Cowley: LDS Plastic Surgery Craze is Hypocritical


Kevin Cody

Local Mormon church near Foothill Drive on Sunday, July 11, 2021. (Photo by Kevin Cody | The Daily Utah Chronicle)

By Elle Cowley, Multimedia Managing Editor


Up until recently, the Church of Jesus Christ of Latter-day Saints did not allow their members to get tattoos or any piercings other than a single lobe piercing. Still, there remains a heavy stigma against tattoos and body modification. From the church’s website, “Latter-day prophets strongly discourage the tattooing of the body. Those who disregard this counsel show a lack of respect for themselves and for God.” But ironically, in Salt Lake you can’t go two blocks without seeing a billboard advertising plastic surgery. I see advertisements daily for lip-fillers, liposuction and Botox. The emphasis on physical appearance is dialed up to an 11 here, and I’ve never experienced anything like it living in Oregon.

The disdain against tattoos and piercings is hypocritical and self-destructive, considering we foster an environment normalizing plastic surgery and body modification.

The Plastic Surgery Industry

Utah has a bustling plastic surgery industry. According to a report by the Utah Women & Leadership project, Salt Lake City has the second-highest plastic surgeon per capita rate in the country, “second only to Miami and ahead of Los Angeles.” Two-thirds of Utah LDS women admit to knowing someone who has had plastic surgery, which may come as a surprise to tourists, but there are 6 plastic surgeons for every 100,000 people in Utah. Surgery here is also much cheaper than the national average, enabling more people to get work done.

Plastic surgery and its Utah industry feed into the toxic mentality of LDS culture where one must strive to always be perfect. The church can be a space of community, but also heavy scrutiny.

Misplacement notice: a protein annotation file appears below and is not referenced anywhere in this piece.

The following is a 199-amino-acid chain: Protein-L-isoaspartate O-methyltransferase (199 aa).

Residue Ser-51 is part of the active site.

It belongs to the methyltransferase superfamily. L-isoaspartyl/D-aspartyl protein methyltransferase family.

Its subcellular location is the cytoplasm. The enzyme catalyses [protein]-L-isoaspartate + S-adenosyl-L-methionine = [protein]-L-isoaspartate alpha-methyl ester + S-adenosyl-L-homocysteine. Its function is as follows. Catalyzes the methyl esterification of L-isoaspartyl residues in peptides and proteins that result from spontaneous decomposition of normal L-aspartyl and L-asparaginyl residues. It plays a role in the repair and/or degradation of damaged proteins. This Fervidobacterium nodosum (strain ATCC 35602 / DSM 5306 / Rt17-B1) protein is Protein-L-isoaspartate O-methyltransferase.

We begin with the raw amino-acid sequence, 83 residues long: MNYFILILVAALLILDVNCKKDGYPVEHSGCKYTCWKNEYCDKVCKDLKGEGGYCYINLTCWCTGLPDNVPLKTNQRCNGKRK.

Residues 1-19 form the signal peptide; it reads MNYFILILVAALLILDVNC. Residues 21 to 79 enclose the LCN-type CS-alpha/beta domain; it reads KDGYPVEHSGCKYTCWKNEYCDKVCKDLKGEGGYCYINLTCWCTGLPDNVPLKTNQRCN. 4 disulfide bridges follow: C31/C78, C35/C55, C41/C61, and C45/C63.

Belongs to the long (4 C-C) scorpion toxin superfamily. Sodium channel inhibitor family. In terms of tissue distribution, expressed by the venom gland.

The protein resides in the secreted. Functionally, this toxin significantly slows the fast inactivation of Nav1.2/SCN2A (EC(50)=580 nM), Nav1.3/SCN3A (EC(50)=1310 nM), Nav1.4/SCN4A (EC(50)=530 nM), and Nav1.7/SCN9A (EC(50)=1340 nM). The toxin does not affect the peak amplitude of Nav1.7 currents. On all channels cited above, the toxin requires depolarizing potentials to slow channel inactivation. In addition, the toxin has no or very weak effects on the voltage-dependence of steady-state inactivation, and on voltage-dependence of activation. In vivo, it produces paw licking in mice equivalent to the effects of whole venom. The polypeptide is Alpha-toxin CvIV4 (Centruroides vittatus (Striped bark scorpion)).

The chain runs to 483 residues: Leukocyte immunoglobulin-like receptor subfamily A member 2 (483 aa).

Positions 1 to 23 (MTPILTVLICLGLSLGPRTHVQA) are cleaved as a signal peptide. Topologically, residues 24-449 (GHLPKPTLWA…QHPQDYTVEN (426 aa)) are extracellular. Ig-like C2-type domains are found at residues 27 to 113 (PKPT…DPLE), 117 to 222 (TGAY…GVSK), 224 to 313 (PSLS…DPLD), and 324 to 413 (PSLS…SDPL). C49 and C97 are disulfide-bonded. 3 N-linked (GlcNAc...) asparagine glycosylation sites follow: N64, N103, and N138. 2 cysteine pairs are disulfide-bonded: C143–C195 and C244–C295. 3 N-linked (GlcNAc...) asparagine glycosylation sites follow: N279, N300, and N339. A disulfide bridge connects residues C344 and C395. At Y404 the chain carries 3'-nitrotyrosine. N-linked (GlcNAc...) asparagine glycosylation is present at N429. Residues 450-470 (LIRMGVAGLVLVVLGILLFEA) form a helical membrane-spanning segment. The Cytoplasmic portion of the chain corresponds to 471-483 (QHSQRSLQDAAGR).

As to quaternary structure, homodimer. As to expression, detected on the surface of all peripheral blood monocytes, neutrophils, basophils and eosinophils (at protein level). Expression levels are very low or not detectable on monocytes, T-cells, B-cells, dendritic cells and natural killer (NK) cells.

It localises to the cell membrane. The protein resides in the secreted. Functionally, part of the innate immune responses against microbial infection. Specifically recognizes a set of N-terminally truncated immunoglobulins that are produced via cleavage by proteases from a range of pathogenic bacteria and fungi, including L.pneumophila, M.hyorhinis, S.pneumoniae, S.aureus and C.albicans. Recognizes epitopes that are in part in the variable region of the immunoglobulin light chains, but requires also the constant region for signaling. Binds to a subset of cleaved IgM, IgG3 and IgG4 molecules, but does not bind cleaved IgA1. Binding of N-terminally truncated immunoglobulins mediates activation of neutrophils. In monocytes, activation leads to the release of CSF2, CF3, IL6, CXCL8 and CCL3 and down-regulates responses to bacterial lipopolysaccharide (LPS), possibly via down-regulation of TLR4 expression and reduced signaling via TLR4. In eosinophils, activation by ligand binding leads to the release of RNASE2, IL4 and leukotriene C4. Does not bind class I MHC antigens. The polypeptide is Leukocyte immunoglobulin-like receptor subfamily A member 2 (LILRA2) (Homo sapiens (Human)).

LDS Plastic Culture

Having experience with LDS culture can give an idea of the scrutiny church members are under at any given moment — the culture of toxic perfectionism runs rampant throughout the church. The pressure to always be perfect takes an extreme toll on their members. Purity culture in the church is a major part of LDS upbringing, as girls are expected to dress modestly and save their “virtue” for marriage, which puts massive restrictions on members. LDS members are also not allowed to consume certain substances, including coffee and alcohol. If someone does not live up to the church’s exact standards, they’re considered inferior and can be ostracized completely. Church members hold an “us vs. them” mentality that is incredibly prevalent in the Salt Lake area.

Your Body, Your Choice

It’s an individual person’s right to do whatever they want with their body. If they choose to get plastic surgery, it’s not mine nor anyone else’s place to judge them. Same goes for anyone that may get a tattoo or piercing.

Everyone knows what’s best for their own body. My problem is with the hypocritical view of body modification that Utah’s LDS culture perpetuates. In the eyes of many church members, it is ok to get Botox, but not ok to get an extra piercing — which doesn’t sit right with me. If a practice or hobby is against your religion, it is more than ok to abstain from it. The problem lies in shaming others about the choices that they have made with their body. Purity culture practices seem to give some religious people an inflated sense of superiority over the people who do not participate.

At the end of the day, it is nobody’s business what you decide to do with your body but your own. We are all just people. The LDS attitude towards body modification is nothing more than blatant hypocrisy. Who cares if someone gets something done to their body? I sleep just fine at night knowing there are people with nose jobs.

Everyone comes from different walks of life. Not everyone needs to live up to individual and personal standards of perfection. What we need is to mind our own business. I don’t judge people for the plastic surgery that they elect to have, and I expect them to extend the same courtesy towards me if they see my tattoos and gauges.


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